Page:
Seforim in Review: Rav Yeruchem Olshin’s New Sefer on Sukkos


By Rabbi Yair Hoffman for the Five Towns Jewish Times

Every so often a new Sefer comes along that will not only take over a Yom Tov – it will imbue it with new meaning and much deeper understanding. Generally speaking this can either happen in Talmudic and halachic lomdus or in ruchnius and Hashkafah.

Rav Yeruchem Olshin’s new sefer (or, rather, seforim), Yare’ach LaMoadim on Sukkos – does it in both. The first volume (589 pages) is devoted to shiurim in lomdus and halacha. The second volume is devoted to ma’amarim (648 pages). The shiurim and maamarim are a compilation of years and years of thought, and it is easily seen in the sheer depth and exhaustive nature of the material. The volumes were dedicated by R’ Charles Groe and
R’ Tzvi Lichtschein.

yareiach-lamoadim-olshinRav Olshin studied in yeshiva Torah V’Daas under Rav Eliyahu Moshe Shisgal zt”l (son-in-law of Rav Moshe Feinstei zt”l), Rav Abba Berman zt”l, and in Lakewood under Rav Shneur Kotler zt”l.

The Sefer was collated by Rav Olshin’s son, Rabbi Yisroel Shraga Olshin Shlita, a Rosh Chaburah in BMG. The superb editing was done by Rabbi Moshe Gruen, who has been editing the series. Each volume has a general table of contents and a very extensive and detailed table of contents as well. There is no index, however, which will hopefully be added in further editions.


The sixty-six shiurim in the first volume contain numerous Chiddushim and insights into various topics and chakiros. In a shiur on the bracha of shehecheyanu as it pertains to the Sukkah, the Yom Tov, and the 4 minim(Vol. I page 43), Rav Olshin cites a chiddush of Rav Binyamin Paler zt”l (1908-2000). Rav Paler was one of the foremost students of the Brisker Rav, and the chidush answers a question posed by the Dagul Mirvavah on a ruling of the Ramah by stating that the shehecheyanu of a Sukkah does not stem from the shehecheyanu of the holiday, but from another source. Later (p. 45), Rav Olshin demonstrates otherwise.

In his introduction, Rav Olshin recalls how Rav Shneur Kotler zt’ would say that Yomin Tovim do just come and pass. Rather, each and every Yom Tov is a step in the spiritual climb of a Ben Torah. This is specifically true in regard to Sukkos which embodies the entirety of a Ben Torah and Yeshiva student – in that the whole year they are immerses in the Ananei HaKavod – the Clouds of Glory. Each Jew merits a remarkable ascent through the Sukkah and the other Mitzvos of the holiday.

Rav Olshin wistfully recalled in earlier days of the yeshiva, the Mashgiach Rav Nosson Wachtfogel zt”l asking at Ne’ilas HaChag that the bochurim sing, “vei nemt men di heiligeh teg, zei zenen aveck gegangen, men darf zei ahalten mit eizeneh tzvengen” – that the soul of a Jew asks and beseeches that the lofty periods of the Yomim Noraim and Sukkos continue – wanting to hold them with iron pliers.

But what are these iron pliers of which we can hold the lofty spirituality of the Yomim Nora’im and Sukkos with us? Rav Olshin quotes Rav Yitzchok Ben Moshe Aramah (1420-1494), author of the Akeidas Yitzchok (Parshas Emor Shaar 67) who says that in-depth study is the essence of a Sukkah and its purpose. Rav Olshin explains that Rav Aramah’s intent was that true dveikus can be achieved through in-depth learning.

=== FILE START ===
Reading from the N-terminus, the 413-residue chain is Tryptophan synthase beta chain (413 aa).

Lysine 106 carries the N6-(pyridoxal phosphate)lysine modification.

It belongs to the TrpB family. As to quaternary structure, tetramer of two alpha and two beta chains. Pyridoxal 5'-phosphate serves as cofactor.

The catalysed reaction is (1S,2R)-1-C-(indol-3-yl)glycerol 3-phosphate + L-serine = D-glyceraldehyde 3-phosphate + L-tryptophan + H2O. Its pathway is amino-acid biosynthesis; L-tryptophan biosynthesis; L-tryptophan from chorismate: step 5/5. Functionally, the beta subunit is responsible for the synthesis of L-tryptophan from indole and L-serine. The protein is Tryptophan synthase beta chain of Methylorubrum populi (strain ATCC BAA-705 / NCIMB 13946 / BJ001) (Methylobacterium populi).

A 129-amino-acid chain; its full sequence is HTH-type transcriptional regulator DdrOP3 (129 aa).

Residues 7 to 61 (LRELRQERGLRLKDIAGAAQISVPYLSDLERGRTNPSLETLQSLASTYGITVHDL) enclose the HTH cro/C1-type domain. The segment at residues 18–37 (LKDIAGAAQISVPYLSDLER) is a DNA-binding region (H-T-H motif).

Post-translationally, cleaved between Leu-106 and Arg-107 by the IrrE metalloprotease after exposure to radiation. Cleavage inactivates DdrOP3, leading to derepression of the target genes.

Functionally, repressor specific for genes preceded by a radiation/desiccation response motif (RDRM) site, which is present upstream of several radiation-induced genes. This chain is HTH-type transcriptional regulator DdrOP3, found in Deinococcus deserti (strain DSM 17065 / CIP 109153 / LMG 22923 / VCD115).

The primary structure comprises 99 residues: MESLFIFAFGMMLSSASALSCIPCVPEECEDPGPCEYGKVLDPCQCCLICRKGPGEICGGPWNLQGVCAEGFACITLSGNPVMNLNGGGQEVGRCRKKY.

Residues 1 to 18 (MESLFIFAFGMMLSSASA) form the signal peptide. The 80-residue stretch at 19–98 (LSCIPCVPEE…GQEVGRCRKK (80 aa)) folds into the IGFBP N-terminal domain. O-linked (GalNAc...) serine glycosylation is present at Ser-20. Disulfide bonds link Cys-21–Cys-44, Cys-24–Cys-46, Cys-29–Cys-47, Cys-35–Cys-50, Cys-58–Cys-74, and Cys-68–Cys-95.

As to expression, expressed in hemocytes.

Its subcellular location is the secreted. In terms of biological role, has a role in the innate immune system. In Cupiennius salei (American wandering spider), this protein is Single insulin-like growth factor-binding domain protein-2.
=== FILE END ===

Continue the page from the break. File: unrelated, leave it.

The ninety-two Maamarim of this volume span the entire gamut of the Sukkos Yom Tov from its location in the trilogy of Elul, Yomim Noraim and Sukkos to the end of Shmini Atzeres.

Did you ever wonder why we can buy the arbah minim during the aseres yemei teshuvah, but we don’t build a Sukkah before Yom Kippur? In the volume on ma’amarim, Rav Olshin deals with this question (p. 37) and many more like it. He deals with Rav Eliyahu Shapira’s (1660-1712) attempted answer in his Eliyah Rabbah (See OC 625:1) that in case we were punished with galus – exile on Yom Kippur, our exiling ourselves from the house into the Sukkah can serve to fulfill this punishment. Building the Sukkah earlier would negate this re-interpretation of the punishment. Rav Olshin is unsatisfied with this response because going into the Sukkah has always been a positive and uplifting experience – while this answer has a pejorative aspect to leaving the house into the Sukkah. Rav Olshin prefers to explain it by using a Chasidic idea [interesting for a Rosh Yeshiva of the premier Litvish Yeshiva in the United States] of the author of the Shaim MiShmuel (Rav Shmuel Bornsztain 1855 – 1926) that the Sukkah is a microcosm of the Beis HaMikdash. The Shaim MiShmuel cites a Zohar (Vol. II 221:1) that the Satan was searching for an excuse to negate the presence of the Shechina in Mishkan by finding something stolen in the the donations given to it. Based upon this, the Shaim MiShmuel explains the inherent invalidity of a stolen Sukkah.

Rav Olshin explains that the building of the Sukkah must be after Yom Kippur so that our building of it will be in a state of purity. When we are pure, the Sukkah can thus reflect its true nature of being a microcosm of the Beis HaMikdash.

Rav Olshin notes later that he saw the same thought in the works of Rav Shlomo Kluger zt”l (1783-1869), the Rebbe of the Beis HaLevi.

Rav Olshin’s tzidkus is also seen in how he meticulously cites the origin of where he saw every insight and every nuance of a reading or understanding of a concept.

The two volumes are available for a very reasonable $25 at most fine Seforim stores. It is the perfect gift for a learned baal habayis, a seasoned Talmid Chochom or a husband learning in Kollel.

The author of this review can be reached at